This is the same reason it’s unsafe to can pumpkin butter or pumpkin puree. So, no canned squash soup or potato soup that’s been pureed. You can use winter squash chunks and potato chunks to can a soup base that you would puree when you serve it. I have several of these recipes in my book, The Ultimate Guide to Preserving Vegetables.
There are a couple of exceptions to this no pureed soup rule, and tomato soup is one of them. There are tested recipes that you can use as a starting point for tomato soup. In the Ball Blue Book of Preserving there is a spiced tomato soup recipe.
In the same book, is a Carrot and Fennel pureed soup recipe. I used this tested recipe to create a Ginger Carrot soup (the recipe is in my book). I was careful to not alter the ratio of liquid to solids so the soup is just as think (or in this case thin) as the original recipe.
But as a general rule, no pureed vegetables for canning soup.
Dry beans and peas must be cooked
It’s so tempting to think, ” The pressure canner will cook the beans. So I’ll just add them raw to the soup.” But don’t.
Those beans will absorb all the liquid and you’ll be left with a jar of thick “soup” with no liquid. Who knows if the heat was able to penetrate the interior?
Dried beans and peas will need to be completely rehydrated before adding to soup, just like you do when you’re canning dry beans.
If dried beans or peas are used, they must first be fully rehydrated (for each cup of dried beans or peas add 3 cups of water, boil 2 minutes, remove from heat, soak 1 hour, heat to boiling, drain). “National Center for Home Food Preservation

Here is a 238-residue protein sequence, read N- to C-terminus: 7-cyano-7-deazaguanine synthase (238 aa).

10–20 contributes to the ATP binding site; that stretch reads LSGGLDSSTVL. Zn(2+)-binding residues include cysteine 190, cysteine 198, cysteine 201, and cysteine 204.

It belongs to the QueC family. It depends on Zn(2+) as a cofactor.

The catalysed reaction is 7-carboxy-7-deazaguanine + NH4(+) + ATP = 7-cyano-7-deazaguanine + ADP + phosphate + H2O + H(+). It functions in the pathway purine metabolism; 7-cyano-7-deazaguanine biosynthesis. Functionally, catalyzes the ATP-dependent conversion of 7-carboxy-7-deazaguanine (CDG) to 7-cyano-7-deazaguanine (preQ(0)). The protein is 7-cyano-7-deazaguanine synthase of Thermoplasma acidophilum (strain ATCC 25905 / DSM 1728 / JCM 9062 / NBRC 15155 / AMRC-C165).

Meat must be cooked
I love using the raw pack method when I can meat, but it cannot be used when canning soups.
Meats must be cooked until tender before adding them to the soup mixture. If the meat is on bones, it needs to be deboned.
Don’t fully cook the soup mixture
Once you have all the ingredients prepared, combine them in a large stock pot with hot water, broth or tomatoes. You want your soup to be “soupy”.
Bring to a boil and boil for 5 minutes. Then it’s ready to be put in jars.
Put the solids in first
You need to wash the jars and lids before filling them. It’s not necessary to sterilize the jars, but they do need to be hot.
When filling the jars its important to make sure that the solids are evenly divided among the jars. You don’t want one jar filled to the shoulder will solids and another jar that is all liquid. This is a safety and quality issue.
Home canned soups need to have room to move around and not be thick. Therefore, it’s recommended that you only fill the the jar halfway with solids and the rest with liquid.
This liquid should be the soup broth you cooked the solids in. But if you come up short, you can add hot water, tomato broth, or other broth to make up the difference.
For pressure canning soups, you will need to have a 1″ headspace.
Processing the soup in a pressure canner
Prepare the pressure canner according to the manufacturer’s instructions.
One you’ve make the soup mix and filled the jars leaving a 1″ headspace, you’ll need to wipe the rims of the jars and add the lids and bands.
Put the jars into the pressure canner and process at 10psi adjusting for altitude if needed.
According to the National Center for Home Food Preservation, if you’ve followed all these rules, then you can process the soup for 60 minutes for pints and 75 minutes for quarts. However, if there is seafood in the mix, it must be processed for 100 minutes.
According to the 2014 edition of the Ball Blue Book Guide to Preserving “The length of processing time for combination recipes must safely preserve the ingredient requiring the longest processing time. Follow individual recipe for ingredient preparation, jar size, and processing time.”
I don’t know why there is a discrepancy between the NCHFP and Ball. I was taught the Ball way and since it ends up being a longer processing time for all the soups I can, that’s what I follow.